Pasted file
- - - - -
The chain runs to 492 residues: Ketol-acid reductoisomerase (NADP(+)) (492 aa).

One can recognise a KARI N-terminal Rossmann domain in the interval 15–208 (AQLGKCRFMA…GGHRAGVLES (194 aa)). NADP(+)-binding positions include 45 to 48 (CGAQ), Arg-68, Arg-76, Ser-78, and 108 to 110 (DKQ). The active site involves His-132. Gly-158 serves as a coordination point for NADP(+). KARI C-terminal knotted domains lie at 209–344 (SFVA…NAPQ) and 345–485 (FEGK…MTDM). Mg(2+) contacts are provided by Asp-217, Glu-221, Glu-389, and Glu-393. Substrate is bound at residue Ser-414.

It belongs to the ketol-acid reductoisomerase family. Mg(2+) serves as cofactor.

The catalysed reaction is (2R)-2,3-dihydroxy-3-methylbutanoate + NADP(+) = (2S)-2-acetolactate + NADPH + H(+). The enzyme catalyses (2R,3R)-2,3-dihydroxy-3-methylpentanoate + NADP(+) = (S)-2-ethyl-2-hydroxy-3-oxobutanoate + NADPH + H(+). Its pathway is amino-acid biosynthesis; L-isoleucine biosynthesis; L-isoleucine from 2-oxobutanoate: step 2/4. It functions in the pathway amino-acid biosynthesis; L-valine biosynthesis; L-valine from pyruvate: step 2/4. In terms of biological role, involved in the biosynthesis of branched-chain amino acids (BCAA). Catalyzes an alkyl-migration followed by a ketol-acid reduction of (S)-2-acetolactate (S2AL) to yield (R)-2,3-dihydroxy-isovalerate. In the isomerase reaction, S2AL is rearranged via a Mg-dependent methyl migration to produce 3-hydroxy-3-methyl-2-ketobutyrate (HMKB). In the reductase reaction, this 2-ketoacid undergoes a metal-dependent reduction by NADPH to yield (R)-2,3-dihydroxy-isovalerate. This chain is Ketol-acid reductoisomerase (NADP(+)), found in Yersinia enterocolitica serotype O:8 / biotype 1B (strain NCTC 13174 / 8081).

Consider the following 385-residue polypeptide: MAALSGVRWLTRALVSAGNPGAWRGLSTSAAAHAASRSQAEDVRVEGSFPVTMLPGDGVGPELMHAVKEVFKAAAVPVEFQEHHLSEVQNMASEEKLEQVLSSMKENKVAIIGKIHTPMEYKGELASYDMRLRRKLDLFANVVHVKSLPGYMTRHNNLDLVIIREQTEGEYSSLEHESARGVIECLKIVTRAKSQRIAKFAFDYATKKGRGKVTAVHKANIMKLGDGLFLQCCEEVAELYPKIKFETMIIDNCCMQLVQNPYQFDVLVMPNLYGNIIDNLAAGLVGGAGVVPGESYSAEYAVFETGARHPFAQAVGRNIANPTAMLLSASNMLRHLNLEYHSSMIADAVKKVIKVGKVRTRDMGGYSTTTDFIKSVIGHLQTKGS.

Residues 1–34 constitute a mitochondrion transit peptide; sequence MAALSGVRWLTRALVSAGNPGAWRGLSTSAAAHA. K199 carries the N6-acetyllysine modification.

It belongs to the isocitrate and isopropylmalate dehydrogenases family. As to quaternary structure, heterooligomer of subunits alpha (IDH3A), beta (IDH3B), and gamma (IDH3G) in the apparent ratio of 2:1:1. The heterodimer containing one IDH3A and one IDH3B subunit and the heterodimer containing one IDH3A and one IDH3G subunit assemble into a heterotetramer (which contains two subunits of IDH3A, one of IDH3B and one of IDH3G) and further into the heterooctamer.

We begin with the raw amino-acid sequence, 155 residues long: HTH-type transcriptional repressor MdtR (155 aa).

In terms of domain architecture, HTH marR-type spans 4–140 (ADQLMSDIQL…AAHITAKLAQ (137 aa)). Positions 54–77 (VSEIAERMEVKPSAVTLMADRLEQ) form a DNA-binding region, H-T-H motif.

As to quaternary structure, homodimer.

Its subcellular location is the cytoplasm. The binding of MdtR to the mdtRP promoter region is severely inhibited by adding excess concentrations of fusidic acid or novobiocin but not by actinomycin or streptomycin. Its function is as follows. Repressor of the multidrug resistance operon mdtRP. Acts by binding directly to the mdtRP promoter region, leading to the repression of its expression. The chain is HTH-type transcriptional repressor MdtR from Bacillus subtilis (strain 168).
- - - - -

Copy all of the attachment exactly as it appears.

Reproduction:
The chain runs to 492 residues: Ketol-acid reductoisomerase (NADP(+)) (492 aa).

One can recognise a KARI N-terminal Rossmann domain in the interval 15–208 (AQLGKCRFMA…GGHRAGVLES (194 aa)). NADP(+)-binding positions include 45 to 48 (CGAQ), Arg-68, Arg-76, Ser-78, and 108 to 110 (DKQ). The active site involves His-132. Gly-158 serves as a coordination point for NADP(+). KARI C-terminal knotted domains lie at 209–344 (SFVA…NAPQ) and 345–485 (FEGK…MTDM). Mg(2+) contacts are provided by Asp-217, Glu-221, Glu-389, and Glu-393. Substrate is bound at residue Ser-414.

It belongs to the ketol-acid reductoisomerase family. Mg(2+) serves as cofactor.

The catalysed reaction is (2R)-2,3-dihydroxy-3-methylbutanoate + NADP(+) = (2S)-2-acetolactate + NADPH + H(+). The enzyme catalyses (2R,3R)-2,3-dihydroxy-3-methylpentanoate + NADP(+) = (S)-2-ethyl-2-hydroxy-3-oxobutanoate + NADPH + H(+). Its pathway is amino-acid biosynthesis; L-isoleucine biosynthesis; L-isoleucine from 2-oxobutanoate: step 2/4. It functions in the pathway amino-acid biosynthesis; L-valine biosynthesis; L-valine from pyruvate: step 2/4. In terms of biological role, involved in the biosynthesis of branched-chain amino acids (BCAA). Catalyzes an alkyl-migration followed by a ketol-acid reduction of (S)-2-acetolactate (S2AL) to yield (R)-2,3-dihydroxy-isovalerate. In the isomerase reaction, S2AL is rearranged via a Mg-dependent methyl migration to produce 3-hydroxy-3-methyl-2-ketobutyrate (HMKB). In the reductase reaction, this 2-ketoacid undergoes a metal-dependent reduction by NADPH to yield (R)-2,3-dihydroxy-isovalerate. This chain is Ketol-acid reductoisomerase (NADP(+)), found in Yersinia enterocolitica serotype O:8 / biotype 1B (strain NCTC 13174 / 8081).

Consider the following 385-residue polypeptide: MAALSGVRWLTRALVSAGNPGAWRGLSTSAAAHAASRSQAEDVRVEGSFPVTMLPGDGVGPELMHAVKEVFKAAAVPVEFQEHHLSEVQNMASEEKLEQVLSSMKENKVAIIGKIHTPMEYKGELASYDMRLRRKLDLFANVVHVKSLPGYMTRHNNLDLVIIREQTEGEYSSLEHESARGVIECLKIVTRAKSQRIAKFAFDYATKKGRGKVTAVHKANIMKLGDGLFLQCCEEVAELYPKIKFETMIIDNCCMQLVQNPYQFDVLVMPNLYGNIIDNLAAGLVGGAGVVPGESYSAEYAVFETGARHPFAQAVGRNIANPTAMLLSASNMLRHLNLEYHSSMIADAVKKVIKVGKVRTRDMGGYSTTTDFIKSVIGHLQTKGS.

Residues 1–34 constitute a mitochondrion transit peptide; sequence MAALSGVRWLTRALVSAGNPGAWRGLSTSAAAHA. K199 carries the N6-acetyllysine modification.

It belongs to the isocitrate and isopropylmalate dehydrogenases family. As to quaternary structure, heterooligomer of subunits alpha (IDH3A), beta (IDH3B), and gamma (IDH3G) in the apparent ratio of 2:1:1. The heterodimer containing one IDH3A and one IDH3B subunit and the heterodimer containing one IDH3A and one IDH3G subunit assemble into a heterotetramer (which contains two subunits of IDH3A, one of IDH3B and one of IDH3G) and further into the heterooctamer.

We begin with the raw amino-acid sequence, 155 residues long: HTH-type transcriptional repressor MdtR (155 aa).

In terms of domain architecture, HTH marR-type spans 4–140 (ADQLMSDIQL…AAHITAKLAQ (137 aa)). Positions 54–77 (VSEIAERMEVKPSAVTLMADRLEQ) form a DNA-binding region, H-T-H motif.

As to quaternary structure, homodimer.

Its subcellular location is the cytoplasm. The binding of MdtR to the mdtRP promoter region is severely inhibited by adding excess concentrations of fusidic acid or novobiocin but not by actinomycin or streptomycin. Its function is as follows. Repressor of the multidrug resistance operon mdtRP. Acts by binding directly to the mdtRP promoter region, leading to the repression of its expression. The chain is HTH-type transcriptional repressor MdtR from Bacillus subtilis (strain 168).